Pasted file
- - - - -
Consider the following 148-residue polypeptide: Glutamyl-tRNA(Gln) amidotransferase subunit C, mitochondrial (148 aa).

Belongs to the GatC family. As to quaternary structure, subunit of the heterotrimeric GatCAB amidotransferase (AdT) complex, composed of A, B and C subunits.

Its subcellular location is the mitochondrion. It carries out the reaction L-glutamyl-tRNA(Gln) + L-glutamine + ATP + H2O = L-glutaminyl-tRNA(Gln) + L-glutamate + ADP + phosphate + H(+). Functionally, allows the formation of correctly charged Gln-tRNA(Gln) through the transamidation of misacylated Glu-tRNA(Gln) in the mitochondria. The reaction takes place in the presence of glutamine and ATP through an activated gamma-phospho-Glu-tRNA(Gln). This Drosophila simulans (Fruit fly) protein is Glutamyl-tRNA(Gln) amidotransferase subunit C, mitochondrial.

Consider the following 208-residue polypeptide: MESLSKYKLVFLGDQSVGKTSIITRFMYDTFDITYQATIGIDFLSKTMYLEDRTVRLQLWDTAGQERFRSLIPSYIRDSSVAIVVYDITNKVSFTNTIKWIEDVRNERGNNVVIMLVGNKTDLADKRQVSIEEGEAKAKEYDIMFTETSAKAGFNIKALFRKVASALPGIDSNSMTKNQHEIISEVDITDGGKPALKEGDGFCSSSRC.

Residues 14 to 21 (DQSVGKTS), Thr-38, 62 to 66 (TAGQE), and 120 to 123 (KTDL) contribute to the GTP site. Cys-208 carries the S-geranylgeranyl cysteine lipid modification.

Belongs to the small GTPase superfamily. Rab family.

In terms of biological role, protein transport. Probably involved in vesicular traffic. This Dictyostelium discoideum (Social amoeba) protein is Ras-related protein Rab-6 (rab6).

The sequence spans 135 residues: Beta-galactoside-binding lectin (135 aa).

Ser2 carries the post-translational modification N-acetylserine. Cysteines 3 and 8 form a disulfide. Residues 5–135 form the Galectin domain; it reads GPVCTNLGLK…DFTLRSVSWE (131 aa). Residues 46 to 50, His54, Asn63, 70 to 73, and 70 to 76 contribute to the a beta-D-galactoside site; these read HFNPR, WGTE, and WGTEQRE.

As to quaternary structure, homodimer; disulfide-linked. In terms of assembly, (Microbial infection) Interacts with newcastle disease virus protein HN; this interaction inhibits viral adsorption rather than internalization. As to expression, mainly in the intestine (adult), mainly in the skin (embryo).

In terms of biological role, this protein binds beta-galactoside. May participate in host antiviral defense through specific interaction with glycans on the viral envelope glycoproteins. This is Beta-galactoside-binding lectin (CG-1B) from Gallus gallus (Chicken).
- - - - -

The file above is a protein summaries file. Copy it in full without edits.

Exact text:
Consider the following 148-residue polypeptide: Glutamyl-tRNA(Gln) amidotransferase subunit C, mitochondrial (148 aa).

Belongs to the GatC family. As to quaternary structure, subunit of the heterotrimeric GatCAB amidotransferase (AdT) complex, composed of A, B and C subunits.

Its subcellular location is the mitochondrion. It carries out the reaction L-glutamyl-tRNA(Gln) + L-glutamine + ATP + H2O = L-glutaminyl-tRNA(Gln) + L-glutamate + ADP + phosphate + H(+). Functionally, allows the formation of correctly charged Gln-tRNA(Gln) through the transamidation of misacylated Glu-tRNA(Gln) in the mitochondria. The reaction takes place in the presence of glutamine and ATP through an activated gamma-phospho-Glu-tRNA(Gln). This Drosophila simulans (Fruit fly) protein is Glutamyl-tRNA(Gln) amidotransferase subunit C, mitochondrial.

Consider the following 208-residue polypeptide: MESLSKYKLVFLGDQSVGKTSIITRFMYDTFDITYQATIGIDFLSKTMYLEDRTVRLQLWDTAGQERFRSLIPSYIRDSSVAIVVYDITNKVSFTNTIKWIEDVRNERGNNVVIMLVGNKTDLADKRQVSIEEGEAKAKEYDIMFTETSAKAGFNIKALFRKVASALPGIDSNSMTKNQHEIISEVDITDGGKPALKEGDGFCSSSRC.

Residues 14 to 21 (DQSVGKTS), Thr-38, 62 to 66 (TAGQE), and 120 to 123 (KTDL) contribute to the GTP site. Cys-208 carries the S-geranylgeranyl cysteine lipid modification.

Belongs to the small GTPase superfamily. Rab family.

In terms of biological role, protein transport. Probably involved in vesicular traffic. This Dictyostelium discoideum (Social amoeba) protein is Ras-related protein Rab-6 (rab6).

The sequence spans 135 residues: Beta-galactoside-binding lectin (135 aa).

Ser2 carries the post-translational modification N-acetylserine. Cysteines 3 and 8 form a disulfide. Residues 5–135 form the Galectin domain; it reads GPVCTNLGLK…DFTLRSVSWE (131 aa). Residues 46 to 50, His54, Asn63, 70 to 73, and 70 to 76 contribute to the a beta-D-galactoside site; these read HFNPR, WGTE, and WGTEQRE.

As to quaternary structure, homodimer; disulfide-linked. In terms of assembly, (Microbial infection) Interacts with newcastle disease virus protein HN; this interaction inhibits viral adsorption rather than internalization. As to expression, mainly in the intestine (adult), mainly in the skin (embryo).

In terms of biological role, this protein binds beta-galactoside. May participate in host antiviral defense through specific interaction with glycans on the viral envelope glycoproteins. This is Beta-galactoside-binding lectin (CG-1B) from Gallus gallus (Chicken).